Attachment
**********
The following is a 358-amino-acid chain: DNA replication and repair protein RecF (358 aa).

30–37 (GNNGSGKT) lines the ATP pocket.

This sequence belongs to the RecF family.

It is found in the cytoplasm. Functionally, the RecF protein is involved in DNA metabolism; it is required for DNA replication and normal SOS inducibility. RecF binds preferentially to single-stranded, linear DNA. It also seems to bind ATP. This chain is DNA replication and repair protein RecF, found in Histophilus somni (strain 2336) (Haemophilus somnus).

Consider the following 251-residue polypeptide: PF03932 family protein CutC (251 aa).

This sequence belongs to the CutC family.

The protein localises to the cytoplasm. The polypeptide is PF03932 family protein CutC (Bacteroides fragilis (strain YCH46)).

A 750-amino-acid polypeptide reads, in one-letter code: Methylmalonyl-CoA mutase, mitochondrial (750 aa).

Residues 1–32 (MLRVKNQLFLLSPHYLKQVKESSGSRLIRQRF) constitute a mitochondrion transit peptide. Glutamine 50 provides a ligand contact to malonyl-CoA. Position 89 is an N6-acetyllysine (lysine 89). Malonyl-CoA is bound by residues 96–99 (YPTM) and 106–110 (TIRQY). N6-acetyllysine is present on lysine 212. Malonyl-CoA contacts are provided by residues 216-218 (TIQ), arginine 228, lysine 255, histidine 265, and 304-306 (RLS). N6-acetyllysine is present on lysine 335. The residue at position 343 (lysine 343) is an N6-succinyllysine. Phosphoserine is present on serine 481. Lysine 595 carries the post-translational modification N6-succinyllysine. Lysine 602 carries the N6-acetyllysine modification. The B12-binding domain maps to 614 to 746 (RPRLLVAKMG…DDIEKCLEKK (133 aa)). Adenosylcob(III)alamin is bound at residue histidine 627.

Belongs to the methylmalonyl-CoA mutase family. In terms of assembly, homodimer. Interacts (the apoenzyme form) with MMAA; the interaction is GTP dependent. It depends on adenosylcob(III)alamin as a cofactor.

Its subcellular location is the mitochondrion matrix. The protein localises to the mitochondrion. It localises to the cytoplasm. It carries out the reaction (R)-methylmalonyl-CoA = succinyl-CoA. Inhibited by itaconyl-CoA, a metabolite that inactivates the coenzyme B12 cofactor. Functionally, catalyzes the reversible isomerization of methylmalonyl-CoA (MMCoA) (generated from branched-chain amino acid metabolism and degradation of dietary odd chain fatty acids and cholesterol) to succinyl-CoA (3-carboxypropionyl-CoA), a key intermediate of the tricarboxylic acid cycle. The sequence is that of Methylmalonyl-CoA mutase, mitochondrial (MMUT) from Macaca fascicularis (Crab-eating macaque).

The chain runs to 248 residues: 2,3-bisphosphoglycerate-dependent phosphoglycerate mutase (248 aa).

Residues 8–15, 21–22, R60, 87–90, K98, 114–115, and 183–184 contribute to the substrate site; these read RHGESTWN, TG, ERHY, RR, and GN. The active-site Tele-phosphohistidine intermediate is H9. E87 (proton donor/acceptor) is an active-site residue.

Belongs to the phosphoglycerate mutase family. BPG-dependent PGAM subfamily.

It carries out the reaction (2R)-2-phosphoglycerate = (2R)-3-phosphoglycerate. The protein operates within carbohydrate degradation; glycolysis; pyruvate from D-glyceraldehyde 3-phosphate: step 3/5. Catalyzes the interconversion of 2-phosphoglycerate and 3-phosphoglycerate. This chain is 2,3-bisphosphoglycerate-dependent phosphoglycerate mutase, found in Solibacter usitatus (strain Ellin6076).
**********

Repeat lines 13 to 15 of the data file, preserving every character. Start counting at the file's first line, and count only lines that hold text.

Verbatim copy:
Residues 8–15, 21–22, R60, 87–90, K98, 114–115, and 183–184 contribute to the substrate site; these read RHGESTWN, TG, ERHY, RR, and GN. The active-site Tele-phosphohistidine intermediate is H9. E87 (proton donor/acceptor) is an active-site residue.

Belongs to the phosphoglycerate mutase family. BPG-dependent PGAM subfamily.

It carries out the reaction (2R)-2-phosphoglycerate = (2R)-3-phosphoglycerate. The protein operates within carbohydrate degradation; glycolysis; pyruvate from D-glyceraldehyde 3-phosphate: step 3/5. Catalyzes the interconversion of 2-phosphoglycerate and 3-phosphoglycerate. This chain is 2,3-bisphosphoglycerate-dependent phosphoglycerate mutase, found in Solibacter usitatus (strain Ellin6076).